There are dozens of deaths and more than 40,000 injuries each year related to the use of machines.
The HSE argues that many of these could easily be prevented with the use of adequate machine guards.
On 30 September 2013, the HSE prosecuted Oldfields Ltd, an East London food manufacturer, for a series of safety failings in relation to its dicing machine.
The HSE found that Oldfields:
- did not carry out a sufficient Risk Assessment for use of the machine
- failed to follow their own safety procedures for its use
- failed to follow the manufacturer's safety instructions
- failed to adequately instruct, supervise or train employees
- failed to prevent access by workers to dangerous moving parts
- failed to conduct adequate safety checks on the machine, or ensure that its controls were clearly visible.
Oldfields was fined £18,000 and ordered to pay £9,399 costs after pleading guilty to offences under Section 3 of the Health and Safety at Work Act 1974.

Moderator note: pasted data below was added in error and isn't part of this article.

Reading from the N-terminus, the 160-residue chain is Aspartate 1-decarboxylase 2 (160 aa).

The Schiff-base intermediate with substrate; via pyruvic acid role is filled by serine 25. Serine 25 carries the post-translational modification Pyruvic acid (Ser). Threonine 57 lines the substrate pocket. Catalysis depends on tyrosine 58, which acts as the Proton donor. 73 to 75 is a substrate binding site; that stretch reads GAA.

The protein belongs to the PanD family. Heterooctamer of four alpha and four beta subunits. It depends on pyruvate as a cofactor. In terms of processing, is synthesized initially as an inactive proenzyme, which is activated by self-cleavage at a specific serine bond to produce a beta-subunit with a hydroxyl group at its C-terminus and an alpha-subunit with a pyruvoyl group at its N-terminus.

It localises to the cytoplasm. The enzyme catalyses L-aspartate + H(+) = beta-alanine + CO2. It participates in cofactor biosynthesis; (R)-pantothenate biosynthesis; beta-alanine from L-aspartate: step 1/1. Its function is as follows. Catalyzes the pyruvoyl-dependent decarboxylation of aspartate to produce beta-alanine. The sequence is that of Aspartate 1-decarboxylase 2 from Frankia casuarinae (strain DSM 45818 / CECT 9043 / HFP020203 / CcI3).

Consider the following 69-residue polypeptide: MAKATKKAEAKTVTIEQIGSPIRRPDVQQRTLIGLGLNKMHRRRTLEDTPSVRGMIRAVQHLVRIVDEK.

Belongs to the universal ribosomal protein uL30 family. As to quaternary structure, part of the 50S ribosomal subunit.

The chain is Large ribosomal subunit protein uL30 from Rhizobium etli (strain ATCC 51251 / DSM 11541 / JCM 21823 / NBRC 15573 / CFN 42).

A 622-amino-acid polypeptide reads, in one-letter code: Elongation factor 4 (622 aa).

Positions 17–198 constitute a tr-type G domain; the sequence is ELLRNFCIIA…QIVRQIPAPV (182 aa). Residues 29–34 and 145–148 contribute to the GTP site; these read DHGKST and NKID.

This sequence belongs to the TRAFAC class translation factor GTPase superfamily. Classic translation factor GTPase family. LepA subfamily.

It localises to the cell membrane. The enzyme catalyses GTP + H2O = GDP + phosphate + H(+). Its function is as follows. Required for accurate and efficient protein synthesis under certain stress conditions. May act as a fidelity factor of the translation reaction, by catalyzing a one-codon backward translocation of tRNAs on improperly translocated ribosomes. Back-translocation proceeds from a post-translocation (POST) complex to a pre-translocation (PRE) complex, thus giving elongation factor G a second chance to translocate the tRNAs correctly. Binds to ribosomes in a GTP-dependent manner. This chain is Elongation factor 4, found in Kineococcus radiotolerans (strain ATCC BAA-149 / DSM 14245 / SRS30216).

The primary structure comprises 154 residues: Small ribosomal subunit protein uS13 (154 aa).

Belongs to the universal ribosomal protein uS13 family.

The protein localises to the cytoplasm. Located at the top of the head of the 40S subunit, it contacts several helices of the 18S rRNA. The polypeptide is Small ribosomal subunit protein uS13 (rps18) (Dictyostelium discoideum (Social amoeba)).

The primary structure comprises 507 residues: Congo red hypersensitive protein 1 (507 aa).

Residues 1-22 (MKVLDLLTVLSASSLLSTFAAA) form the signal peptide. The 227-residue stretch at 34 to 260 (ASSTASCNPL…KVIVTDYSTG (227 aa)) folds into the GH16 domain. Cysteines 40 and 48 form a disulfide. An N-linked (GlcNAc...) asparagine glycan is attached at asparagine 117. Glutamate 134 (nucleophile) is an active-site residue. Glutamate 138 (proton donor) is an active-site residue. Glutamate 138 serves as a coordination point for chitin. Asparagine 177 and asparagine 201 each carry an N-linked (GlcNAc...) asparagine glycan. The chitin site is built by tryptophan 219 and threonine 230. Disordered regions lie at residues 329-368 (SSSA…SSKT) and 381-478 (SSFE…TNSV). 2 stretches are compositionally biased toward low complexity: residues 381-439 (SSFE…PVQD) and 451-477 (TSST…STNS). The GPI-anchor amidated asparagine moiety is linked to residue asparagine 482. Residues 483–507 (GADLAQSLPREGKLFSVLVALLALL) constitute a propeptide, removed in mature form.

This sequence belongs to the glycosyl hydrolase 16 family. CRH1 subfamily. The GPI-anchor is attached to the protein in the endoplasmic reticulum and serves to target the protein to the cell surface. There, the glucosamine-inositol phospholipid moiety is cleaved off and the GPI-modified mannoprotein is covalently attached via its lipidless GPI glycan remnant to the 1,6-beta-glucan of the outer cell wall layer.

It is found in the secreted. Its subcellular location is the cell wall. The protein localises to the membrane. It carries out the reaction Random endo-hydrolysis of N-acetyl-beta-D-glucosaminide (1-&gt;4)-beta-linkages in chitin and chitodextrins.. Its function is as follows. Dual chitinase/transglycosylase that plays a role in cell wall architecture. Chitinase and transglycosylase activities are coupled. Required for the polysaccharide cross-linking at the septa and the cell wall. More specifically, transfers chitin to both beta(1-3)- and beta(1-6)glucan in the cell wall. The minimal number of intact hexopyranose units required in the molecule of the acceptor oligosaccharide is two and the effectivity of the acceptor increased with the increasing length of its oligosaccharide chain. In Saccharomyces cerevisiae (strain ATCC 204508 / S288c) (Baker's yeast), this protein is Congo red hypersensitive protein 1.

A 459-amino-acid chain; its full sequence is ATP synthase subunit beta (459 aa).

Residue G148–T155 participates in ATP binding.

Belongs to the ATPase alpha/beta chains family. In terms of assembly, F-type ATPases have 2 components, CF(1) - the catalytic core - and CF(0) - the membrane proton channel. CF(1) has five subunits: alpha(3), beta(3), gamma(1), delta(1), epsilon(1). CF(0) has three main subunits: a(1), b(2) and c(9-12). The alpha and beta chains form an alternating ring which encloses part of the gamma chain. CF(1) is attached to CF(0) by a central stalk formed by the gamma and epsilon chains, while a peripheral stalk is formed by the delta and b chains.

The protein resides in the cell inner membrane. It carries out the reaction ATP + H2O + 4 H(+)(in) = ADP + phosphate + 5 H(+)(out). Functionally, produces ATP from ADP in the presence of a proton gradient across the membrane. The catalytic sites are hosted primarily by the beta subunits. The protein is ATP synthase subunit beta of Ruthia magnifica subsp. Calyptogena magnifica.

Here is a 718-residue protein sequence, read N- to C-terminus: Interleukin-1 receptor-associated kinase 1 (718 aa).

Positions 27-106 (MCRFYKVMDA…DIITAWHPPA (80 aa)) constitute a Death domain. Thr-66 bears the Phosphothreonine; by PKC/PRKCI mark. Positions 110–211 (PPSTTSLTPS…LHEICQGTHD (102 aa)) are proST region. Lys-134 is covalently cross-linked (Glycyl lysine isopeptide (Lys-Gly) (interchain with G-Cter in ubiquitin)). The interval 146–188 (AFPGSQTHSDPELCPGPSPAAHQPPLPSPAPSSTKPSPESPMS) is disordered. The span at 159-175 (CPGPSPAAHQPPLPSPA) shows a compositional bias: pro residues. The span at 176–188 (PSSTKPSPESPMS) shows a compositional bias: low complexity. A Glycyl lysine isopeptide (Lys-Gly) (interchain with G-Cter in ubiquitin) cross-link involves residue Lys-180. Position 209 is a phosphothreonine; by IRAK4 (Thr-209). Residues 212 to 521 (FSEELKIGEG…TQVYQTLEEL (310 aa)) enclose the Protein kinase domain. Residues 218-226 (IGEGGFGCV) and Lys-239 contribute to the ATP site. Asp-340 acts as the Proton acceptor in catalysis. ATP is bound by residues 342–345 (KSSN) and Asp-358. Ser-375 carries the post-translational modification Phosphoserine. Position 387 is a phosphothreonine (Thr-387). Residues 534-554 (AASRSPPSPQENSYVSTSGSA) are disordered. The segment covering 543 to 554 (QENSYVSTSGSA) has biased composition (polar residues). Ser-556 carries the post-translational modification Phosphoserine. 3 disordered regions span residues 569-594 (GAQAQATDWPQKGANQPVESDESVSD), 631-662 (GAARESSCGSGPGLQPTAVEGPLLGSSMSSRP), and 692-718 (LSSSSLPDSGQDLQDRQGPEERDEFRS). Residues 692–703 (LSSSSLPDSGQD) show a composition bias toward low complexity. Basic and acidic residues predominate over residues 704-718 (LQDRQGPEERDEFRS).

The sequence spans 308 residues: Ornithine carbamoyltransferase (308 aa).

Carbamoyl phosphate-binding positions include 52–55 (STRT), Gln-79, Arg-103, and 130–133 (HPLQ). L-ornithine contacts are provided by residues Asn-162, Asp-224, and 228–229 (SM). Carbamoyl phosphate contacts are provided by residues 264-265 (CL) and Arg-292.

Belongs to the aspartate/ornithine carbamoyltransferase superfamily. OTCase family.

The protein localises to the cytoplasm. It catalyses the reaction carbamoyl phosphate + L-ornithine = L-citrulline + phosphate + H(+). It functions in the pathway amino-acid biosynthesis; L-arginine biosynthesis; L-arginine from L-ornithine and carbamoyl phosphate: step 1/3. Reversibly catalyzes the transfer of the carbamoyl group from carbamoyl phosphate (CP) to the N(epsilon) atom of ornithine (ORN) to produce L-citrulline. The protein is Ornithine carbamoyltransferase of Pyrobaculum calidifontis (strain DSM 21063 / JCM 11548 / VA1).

The HSE is taking active enforcement measures against employers and employees who actively remove or tamper with machine guards in an attempt to make their work quicker or more efficient.
With increasing automation in modern UK industry, employers must ensure machine guards are in place and used where necessary, or face potential action by the HSE.
In addition, employers should ensure that its risk assessments are suitable and sufficient, and deal specifically with the identifiable risks arising out of the use of a machine. Serious consideration should be given to any machine guards which could minimise the risk of injury.
Importantly, if machine guards are being used, employers must have procedures in place to ensure they are being utilised and adequately maintained.